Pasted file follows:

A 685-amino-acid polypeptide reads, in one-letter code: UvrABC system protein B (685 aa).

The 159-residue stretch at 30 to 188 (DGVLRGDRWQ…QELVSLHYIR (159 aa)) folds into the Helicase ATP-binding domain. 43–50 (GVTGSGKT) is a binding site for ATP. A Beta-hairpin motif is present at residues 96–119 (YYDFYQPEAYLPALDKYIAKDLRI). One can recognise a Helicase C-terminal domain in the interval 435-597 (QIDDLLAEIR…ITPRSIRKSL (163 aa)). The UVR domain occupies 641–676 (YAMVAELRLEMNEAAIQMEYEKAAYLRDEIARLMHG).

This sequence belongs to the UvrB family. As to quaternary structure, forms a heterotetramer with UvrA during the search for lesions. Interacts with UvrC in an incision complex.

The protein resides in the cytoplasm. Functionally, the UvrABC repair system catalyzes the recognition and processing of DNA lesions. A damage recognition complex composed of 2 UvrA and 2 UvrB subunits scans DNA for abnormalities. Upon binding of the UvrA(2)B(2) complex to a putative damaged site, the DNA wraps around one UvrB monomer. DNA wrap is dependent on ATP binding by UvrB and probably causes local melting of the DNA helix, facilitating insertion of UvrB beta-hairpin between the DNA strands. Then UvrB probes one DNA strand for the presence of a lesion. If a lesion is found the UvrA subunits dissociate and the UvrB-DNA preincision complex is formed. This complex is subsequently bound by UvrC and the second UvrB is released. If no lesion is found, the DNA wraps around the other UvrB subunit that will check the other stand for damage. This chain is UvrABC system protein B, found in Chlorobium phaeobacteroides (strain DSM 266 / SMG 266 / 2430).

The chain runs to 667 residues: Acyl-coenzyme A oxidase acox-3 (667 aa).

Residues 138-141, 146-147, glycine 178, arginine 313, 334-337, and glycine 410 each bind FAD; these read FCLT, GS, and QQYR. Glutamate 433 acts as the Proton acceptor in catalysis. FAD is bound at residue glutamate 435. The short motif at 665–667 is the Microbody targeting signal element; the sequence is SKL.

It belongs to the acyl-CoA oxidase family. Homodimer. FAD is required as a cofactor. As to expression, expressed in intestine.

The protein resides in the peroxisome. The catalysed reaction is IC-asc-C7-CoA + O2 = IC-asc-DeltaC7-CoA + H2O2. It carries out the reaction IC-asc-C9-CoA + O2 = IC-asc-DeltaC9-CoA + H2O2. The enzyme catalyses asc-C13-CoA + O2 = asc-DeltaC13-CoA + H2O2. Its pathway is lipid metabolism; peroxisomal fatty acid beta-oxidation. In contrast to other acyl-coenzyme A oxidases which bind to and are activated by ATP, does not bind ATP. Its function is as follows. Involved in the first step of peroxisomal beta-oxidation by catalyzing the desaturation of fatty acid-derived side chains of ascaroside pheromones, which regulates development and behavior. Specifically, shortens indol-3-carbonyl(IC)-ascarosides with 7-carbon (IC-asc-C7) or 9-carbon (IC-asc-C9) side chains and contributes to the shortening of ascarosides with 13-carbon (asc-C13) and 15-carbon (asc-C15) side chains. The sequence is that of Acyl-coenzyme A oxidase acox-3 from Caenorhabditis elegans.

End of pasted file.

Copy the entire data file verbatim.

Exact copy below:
A 685-amino-acid polypeptide reads, in one-letter code: UvrABC system protein B (685 aa).

The 159-residue stretch at 30 to 188 (DGVLRGDRWQ…QELVSLHYIR (159 aa)) folds into the Helicase ATP-binding domain. 43–50 (GVTGSGKT) is a binding site for ATP. A Beta-hairpin motif is present at residues 96–119 (YYDFYQPEAYLPALDKYIAKDLRI). One can recognise a Helicase C-terminal domain in the interval 435-597 (QIDDLLAEIR…ITPRSIRKSL (163 aa)). The UVR domain occupies 641–676 (YAMVAELRLEMNEAAIQMEYEKAAYLRDEIARLMHG).

This sequence belongs to the UvrB family. As to quaternary structure, forms a heterotetramer with UvrA during the search for lesions. Interacts with UvrC in an incision complex.

The protein resides in the cytoplasm. Functionally, the UvrABC repair system catalyzes the recognition and processing of DNA lesions. A damage recognition complex composed of 2 UvrA and 2 UvrB subunits scans DNA for abnormalities. Upon binding of the UvrA(2)B(2) complex to a putative damaged site, the DNA wraps around one UvrB monomer. DNA wrap is dependent on ATP binding by UvrB and probably causes local melting of the DNA helix, facilitating insertion of UvrB beta-hairpin between the DNA strands. Then UvrB probes one DNA strand for the presence of a lesion. If a lesion is found the UvrA subunits dissociate and the UvrB-DNA preincision complex is formed. This complex is subsequently bound by UvrC and the second UvrB is released. If no lesion is found, the DNA wraps around the other UvrB subunit that will check the other stand for damage. This chain is UvrABC system protein B, found in Chlorobium phaeobacteroides (strain DSM 266 / SMG 266 / 2430).

The chain runs to 667 residues: Acyl-coenzyme A oxidase acox-3 (667 aa).

Residues 138-141, 146-147, glycine 178, arginine 313, 334-337, and glycine 410 each bind FAD; these read FCLT, GS, and QQYR. Glutamate 433 acts as the Proton acceptor in catalysis. FAD is bound at residue glutamate 435. The short motif at 665–667 is the Microbody targeting signal element; the sequence is SKL.

It belongs to the acyl-CoA oxidase family. Homodimer. FAD is required as a cofactor. As to expression, expressed in intestine.

The protein resides in the peroxisome. The catalysed reaction is IC-asc-C7-CoA + O2 = IC-asc-DeltaC7-CoA + H2O2. It carries out the reaction IC-asc-C9-CoA + O2 = IC-asc-DeltaC9-CoA + H2O2. The enzyme catalyses asc-C13-CoA + O2 = asc-DeltaC13-CoA + H2O2. Its pathway is lipid metabolism; peroxisomal fatty acid beta-oxidation. In contrast to other acyl-coenzyme A oxidases which bind to and are activated by ATP, does not bind ATP. Its function is as follows. Involved in the first step of peroxisomal beta-oxidation by catalyzing the desaturation of fatty acid-derived side chains of ascaroside pheromones, which regulates development and behavior. Specifically, shortens indol-3-carbonyl(IC)-ascarosides with 7-carbon (IC-asc-C7) or 9-carbon (IC-asc-C9) side chains and contributes to the shortening of ascarosides with 13-carbon (asc-C13) and 15-carbon (asc-C15) side chains. The sequence is that of Acyl-coenzyme A oxidase acox-3 from Caenorhabditis elegans.